New Solyndra Report Claims Loan-Guarantee Investigations ‘Uncovered A Political Saga’


The U.S. House of Representatives' Energy and Commerce Committee has released a new 154-page report detailing its investigation into failed thin-film module manufacturer Solyndra and its $535 million loan guarantee from the U.S. Department of Energy (DOE).

The document was released shortly after the committee approved the No More Solyndras Act, which was sent to the full House for consideration earlier this week.

In the report, the Republican-led committee reiterates several of its key points that frequently came up during the 18-month Solyndra investigation, which was led by Committee Chairman Fred Upton, R-Mich., and Oversight and Investigations Subcommittee Chairman Cliff Stearns, R-Fla.

According to the report, President Barack Obama and his administration were aware of Solyndra's shortcomings from the beginning, but sought to make Solyndra a success for public-relations purposes.

The report also alleges once again that the administration ‘knowingly violated the law when it restructured the terms of the loan guarantee and subordinated taxpayers' interest to the interests of private investors.’

Those private investors include George Kaiser, whose foundation holds a stake in Solyndra. Kaiser has reportedly made substantial donations to Obama's re-election campaign.

During the Solyndra hearings, DOE officials overseeing the loan guarantee approval process have repeatedly denied ever having personal interaction with Kaiser or being pressured by the White House to give the company preferential treatment. However, the House Committee report re-states earlier claims that Kaiser played an active role in making decisions related to the company's loan guarantee.

‘Kaiser was closely involved in financial decisions related to Solyndra, often authorizing key disbursements and restructuring proposals, as well as in Solyndra's lobbying, public relations, and government procurement strategies in Washington,’ the committee says.

Additionally, the committee states that it has recently revealed a ‘startling relationship’ between Solyndra and Project Amp, a 752 MW, 750-rooftop rooftop PV initiative that received a finalized $1.4 billion loan guarantee in fall 2011, just before the program's sunset date.

Solyndra was initially selected as a component supplier for Project Amp. ‘DOE would later use the relationship between Project Amp and Solyndra as a key bargaining tool to push for a second restructuring while directly engaging in last minute negotiations between Solyndra and the Project Amp sponsor,’ the committee claims.

During several of the Solyndra hearings, the DOE and other witnesses have stated that the primary reason for Solyndra's failure was that its thin-film technology was not well-suited to effectively compete in an era of suddenly inexpensive polysilicon and manufacturing cost reductions for crystalline PV.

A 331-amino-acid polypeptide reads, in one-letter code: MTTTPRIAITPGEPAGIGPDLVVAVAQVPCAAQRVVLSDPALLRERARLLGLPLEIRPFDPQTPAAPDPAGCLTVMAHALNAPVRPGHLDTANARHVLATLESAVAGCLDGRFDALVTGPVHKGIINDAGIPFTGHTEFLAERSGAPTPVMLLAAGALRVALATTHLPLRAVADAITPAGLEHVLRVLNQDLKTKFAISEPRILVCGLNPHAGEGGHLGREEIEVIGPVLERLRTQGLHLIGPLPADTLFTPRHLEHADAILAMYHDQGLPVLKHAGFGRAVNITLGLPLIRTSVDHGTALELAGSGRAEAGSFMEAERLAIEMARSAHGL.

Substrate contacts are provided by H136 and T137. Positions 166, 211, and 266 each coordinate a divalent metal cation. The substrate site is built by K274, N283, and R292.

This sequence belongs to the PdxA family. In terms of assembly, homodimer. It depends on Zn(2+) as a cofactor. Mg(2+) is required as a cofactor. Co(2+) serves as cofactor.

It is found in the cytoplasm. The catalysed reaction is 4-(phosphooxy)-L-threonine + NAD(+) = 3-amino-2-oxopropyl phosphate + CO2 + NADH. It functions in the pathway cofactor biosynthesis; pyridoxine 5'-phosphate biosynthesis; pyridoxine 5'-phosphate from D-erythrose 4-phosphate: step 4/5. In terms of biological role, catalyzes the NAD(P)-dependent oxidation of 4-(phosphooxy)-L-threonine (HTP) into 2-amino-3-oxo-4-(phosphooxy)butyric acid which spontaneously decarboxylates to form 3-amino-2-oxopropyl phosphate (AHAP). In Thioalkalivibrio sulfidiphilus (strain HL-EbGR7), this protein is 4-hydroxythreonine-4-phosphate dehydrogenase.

According to the report, however, the DOE ‘should have better anticipated the market challenges that contributed to Solyndra's financial condition.’

'Political document'
Congress' discussions of Solyndra have frequently devolved into partisan bickering, so it is no surprise that the report also reflects a split along party lines. Senior-level Democrats on Upton and Stearns' committees immediately released a statement challenging the committee majorities' conclusions.

‘The partisan, one-sided report, which was not shared with Democratic staff in advance, mischaracterizes the committee record, including information from administration officials on the Solyndra loan guarantee,’ stated Energy and Commerce Committee Ranking Member Henry A. Waxman, D-Calif., and Oversight and Investigations Subcommittee Ranking Member Diana DeGette, D-Colo.

Waxman and DeGette called the report a ‘political document’ that ‘cherry picks documents, omits important exculpatory evidence, and contains unsubstantiated insinuations.’

The Democratic lawmakers described several of the reports' descriptions of the loan-guarantee approval and restructuring process as inaccurate and once again refuted claims that political contributors (e.g., Kaiser) influenced Solyndra-related decisions.

‘Republican politicians have spent over a year making wild allegations that the Solyndra loan was influenced by campaign contributions,’ Waxman and DeGette said. ‘There is not a shred of evidence to support these inflammatory accusations.’

Meanwhile, the committee's leadership insists its report provides a ‘complete picture of the facts and circumstances’ surrounding Solyndra's loan guarantee – and that it reveals wrongdoing.

‘Our investigation uncovered a political saga starring key White House officials and big Obama donors,’ Stearns said.

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